Assessing Downstream Impacts- The Case of Coro New York Leadership Center

Coro New York is a leading provider of leadership development training through its fellows program and through its work with emerging leaders in community development and education. Following a strategic planning process in 2011, the organization set community transformation as one of its desired long-term impacts. In 2013, Coro asked Usable Knowledge to conduct an evaluation of its Neighborhood Leadership Program (NLP) designed to improve the leadership capacity of local business improvement districts (BIDs) in the City of New York and to help BID staff manage their relationships with the city. NLP consisted of a series of trainings, held over a five to six month period. Half the trainings directly address leadership skills. The other provided an opportunity for participants to interact with and learn from city officials. [Continue reading]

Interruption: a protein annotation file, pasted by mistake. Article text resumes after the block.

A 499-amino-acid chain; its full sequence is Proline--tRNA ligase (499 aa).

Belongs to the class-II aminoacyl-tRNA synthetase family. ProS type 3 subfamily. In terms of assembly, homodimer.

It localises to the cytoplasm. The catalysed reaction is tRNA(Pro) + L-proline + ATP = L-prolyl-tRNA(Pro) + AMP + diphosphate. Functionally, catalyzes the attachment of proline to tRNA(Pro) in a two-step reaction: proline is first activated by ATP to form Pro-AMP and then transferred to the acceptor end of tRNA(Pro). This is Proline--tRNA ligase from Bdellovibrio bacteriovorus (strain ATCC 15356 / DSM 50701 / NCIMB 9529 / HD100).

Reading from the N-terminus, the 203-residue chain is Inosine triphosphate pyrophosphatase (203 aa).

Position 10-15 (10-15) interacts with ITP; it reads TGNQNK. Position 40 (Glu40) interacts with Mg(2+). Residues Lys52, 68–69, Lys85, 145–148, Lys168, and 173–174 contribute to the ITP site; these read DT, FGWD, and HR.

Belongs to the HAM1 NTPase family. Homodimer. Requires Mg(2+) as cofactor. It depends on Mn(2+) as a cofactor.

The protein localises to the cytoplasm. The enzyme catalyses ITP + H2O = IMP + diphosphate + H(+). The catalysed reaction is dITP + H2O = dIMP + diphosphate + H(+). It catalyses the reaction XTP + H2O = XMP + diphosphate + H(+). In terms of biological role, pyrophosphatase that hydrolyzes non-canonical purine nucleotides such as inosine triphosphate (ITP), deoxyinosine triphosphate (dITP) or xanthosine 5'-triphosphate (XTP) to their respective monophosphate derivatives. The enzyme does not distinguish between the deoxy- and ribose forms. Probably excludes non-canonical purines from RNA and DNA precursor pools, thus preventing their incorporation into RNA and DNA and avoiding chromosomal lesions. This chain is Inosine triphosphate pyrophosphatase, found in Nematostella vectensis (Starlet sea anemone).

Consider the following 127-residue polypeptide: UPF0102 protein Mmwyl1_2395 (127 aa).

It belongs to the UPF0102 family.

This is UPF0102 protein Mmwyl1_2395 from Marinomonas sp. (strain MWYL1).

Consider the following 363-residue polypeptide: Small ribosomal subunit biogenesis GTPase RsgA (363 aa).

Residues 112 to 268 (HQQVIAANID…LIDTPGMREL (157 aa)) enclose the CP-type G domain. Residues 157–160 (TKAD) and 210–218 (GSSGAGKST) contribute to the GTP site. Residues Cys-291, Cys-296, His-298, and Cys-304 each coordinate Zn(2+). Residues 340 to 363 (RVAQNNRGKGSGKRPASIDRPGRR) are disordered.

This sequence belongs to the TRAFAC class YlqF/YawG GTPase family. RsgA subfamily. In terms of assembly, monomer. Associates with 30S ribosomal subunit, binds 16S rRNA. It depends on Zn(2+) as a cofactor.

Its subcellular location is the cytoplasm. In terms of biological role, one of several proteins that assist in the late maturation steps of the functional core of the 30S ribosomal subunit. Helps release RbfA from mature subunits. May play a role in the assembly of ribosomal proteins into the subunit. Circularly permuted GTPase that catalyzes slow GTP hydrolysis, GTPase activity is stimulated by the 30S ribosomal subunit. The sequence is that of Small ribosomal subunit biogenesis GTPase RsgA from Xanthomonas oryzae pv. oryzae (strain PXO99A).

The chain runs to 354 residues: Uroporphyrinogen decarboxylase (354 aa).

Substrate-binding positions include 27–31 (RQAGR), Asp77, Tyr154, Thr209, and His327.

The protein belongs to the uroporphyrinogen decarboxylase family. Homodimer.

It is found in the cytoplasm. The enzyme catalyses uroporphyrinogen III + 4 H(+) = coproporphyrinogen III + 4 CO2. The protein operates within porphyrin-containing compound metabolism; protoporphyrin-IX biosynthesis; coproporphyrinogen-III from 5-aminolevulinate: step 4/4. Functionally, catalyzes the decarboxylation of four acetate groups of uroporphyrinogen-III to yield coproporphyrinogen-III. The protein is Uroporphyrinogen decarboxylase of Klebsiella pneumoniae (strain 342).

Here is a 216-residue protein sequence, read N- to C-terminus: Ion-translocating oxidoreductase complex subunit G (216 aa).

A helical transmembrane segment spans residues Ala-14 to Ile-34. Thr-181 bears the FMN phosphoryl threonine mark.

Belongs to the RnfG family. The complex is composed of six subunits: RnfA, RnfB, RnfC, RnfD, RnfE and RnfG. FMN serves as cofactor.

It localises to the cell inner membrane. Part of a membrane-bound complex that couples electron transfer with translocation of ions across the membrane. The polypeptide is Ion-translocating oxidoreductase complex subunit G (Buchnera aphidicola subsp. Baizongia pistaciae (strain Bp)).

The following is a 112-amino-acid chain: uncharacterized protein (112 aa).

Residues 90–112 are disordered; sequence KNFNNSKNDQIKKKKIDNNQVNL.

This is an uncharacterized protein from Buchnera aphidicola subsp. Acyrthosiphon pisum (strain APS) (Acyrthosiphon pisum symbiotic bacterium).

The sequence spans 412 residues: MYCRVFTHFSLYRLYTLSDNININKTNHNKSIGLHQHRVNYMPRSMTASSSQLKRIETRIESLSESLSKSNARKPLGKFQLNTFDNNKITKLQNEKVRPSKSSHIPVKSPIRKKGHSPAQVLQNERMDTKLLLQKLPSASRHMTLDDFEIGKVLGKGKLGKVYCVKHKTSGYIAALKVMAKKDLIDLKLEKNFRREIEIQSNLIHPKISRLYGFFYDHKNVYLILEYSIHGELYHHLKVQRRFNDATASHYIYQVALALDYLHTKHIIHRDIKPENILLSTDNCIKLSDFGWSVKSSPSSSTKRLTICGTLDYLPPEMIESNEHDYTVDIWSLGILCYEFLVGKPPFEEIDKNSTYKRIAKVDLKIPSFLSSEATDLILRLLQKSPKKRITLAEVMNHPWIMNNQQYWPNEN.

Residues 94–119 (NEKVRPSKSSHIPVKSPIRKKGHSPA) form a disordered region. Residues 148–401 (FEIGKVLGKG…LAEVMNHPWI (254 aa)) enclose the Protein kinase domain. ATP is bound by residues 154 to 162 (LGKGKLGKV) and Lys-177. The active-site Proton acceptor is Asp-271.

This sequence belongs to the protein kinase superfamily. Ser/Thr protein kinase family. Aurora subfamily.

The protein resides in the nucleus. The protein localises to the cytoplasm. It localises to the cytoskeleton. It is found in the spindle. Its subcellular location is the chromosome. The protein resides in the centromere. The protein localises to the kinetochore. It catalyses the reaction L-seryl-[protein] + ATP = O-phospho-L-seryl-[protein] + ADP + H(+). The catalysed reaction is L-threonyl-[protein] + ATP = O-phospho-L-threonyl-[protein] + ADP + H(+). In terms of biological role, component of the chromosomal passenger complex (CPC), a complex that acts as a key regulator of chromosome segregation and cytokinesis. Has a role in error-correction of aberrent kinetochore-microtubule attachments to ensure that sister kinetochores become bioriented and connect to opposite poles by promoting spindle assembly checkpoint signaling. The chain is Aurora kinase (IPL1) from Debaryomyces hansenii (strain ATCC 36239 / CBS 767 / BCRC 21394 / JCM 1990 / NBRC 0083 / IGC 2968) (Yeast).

Assessing Downstream Impacts- The Value of Qualitative Methods

In our last post on measuring downstream impacts, we offered a language for talking about impacts. In this one, we discuss the value of qualitative methods for assessing them. Where to begin? First of course, you need to be prepared to wait for the impacts to happen. How long depends upon the kinds of impacts you’re trying to achieve. Referring back to the table in our last post, depending on the size of the school and the intensity of the intervention, it may be possible to observe changes in school climate in just a few months, though whether they will be sustained over time is another question (and one that is often neglected). Many substance abuse, employment and criminal justice metrics look at changes six months post program. Impacts such as community change on the other hand may take years to observe. The evaluation team needs to be prepared to follow-up several months, or possibly several years, after the program has concluded and this waiting has to be built into the project timeline and budget. [Continue reading]